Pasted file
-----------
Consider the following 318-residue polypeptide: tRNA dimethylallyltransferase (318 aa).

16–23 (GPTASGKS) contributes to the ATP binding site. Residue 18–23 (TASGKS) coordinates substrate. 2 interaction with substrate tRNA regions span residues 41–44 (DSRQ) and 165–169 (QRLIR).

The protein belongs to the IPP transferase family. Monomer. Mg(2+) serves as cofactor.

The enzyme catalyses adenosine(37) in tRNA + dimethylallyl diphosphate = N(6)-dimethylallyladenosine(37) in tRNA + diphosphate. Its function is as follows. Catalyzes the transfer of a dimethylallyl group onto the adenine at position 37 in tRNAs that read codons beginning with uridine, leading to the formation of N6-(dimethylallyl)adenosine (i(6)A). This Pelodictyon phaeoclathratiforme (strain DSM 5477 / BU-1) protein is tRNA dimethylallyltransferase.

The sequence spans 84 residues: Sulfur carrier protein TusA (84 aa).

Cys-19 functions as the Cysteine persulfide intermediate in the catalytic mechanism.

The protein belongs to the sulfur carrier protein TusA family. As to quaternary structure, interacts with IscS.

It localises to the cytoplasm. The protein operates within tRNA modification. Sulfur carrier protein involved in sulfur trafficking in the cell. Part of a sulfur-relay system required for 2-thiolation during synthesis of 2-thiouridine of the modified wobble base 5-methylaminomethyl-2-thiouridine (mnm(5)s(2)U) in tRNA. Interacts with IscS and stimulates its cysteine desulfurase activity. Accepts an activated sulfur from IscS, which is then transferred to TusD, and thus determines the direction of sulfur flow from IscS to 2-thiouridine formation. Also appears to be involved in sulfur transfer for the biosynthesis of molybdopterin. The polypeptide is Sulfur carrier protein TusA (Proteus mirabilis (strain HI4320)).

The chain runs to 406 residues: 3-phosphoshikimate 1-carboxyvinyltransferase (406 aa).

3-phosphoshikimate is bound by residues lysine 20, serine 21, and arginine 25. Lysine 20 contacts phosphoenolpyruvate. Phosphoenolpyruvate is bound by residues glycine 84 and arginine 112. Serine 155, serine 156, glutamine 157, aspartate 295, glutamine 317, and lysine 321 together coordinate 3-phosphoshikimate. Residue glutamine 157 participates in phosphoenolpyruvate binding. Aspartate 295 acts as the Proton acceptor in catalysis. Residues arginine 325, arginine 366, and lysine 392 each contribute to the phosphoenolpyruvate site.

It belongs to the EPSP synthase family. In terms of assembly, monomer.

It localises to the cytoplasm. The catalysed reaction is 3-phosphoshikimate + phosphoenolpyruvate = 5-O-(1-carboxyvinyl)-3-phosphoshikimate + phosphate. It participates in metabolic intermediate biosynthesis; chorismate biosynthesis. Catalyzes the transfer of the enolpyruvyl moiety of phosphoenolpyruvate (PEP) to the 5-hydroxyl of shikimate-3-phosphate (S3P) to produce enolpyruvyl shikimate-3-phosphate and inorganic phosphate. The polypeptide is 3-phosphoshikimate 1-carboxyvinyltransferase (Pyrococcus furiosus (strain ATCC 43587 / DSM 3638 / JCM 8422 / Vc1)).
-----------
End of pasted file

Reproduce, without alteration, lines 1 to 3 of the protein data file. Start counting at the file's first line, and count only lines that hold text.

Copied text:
Consider the following 318-residue polypeptide: tRNA dimethylallyltransferase (318 aa).

16–23 (GPTASGKS) contributes to the ATP binding site. Residue 18–23 (TASGKS) coordinates substrate. 2 interaction with substrate tRNA regions span residues 41–44 (DSRQ) and 165–169 (QRLIR).

The protein belongs to the IPP transferase family. Monomer. Mg(2+) serves as cofactor.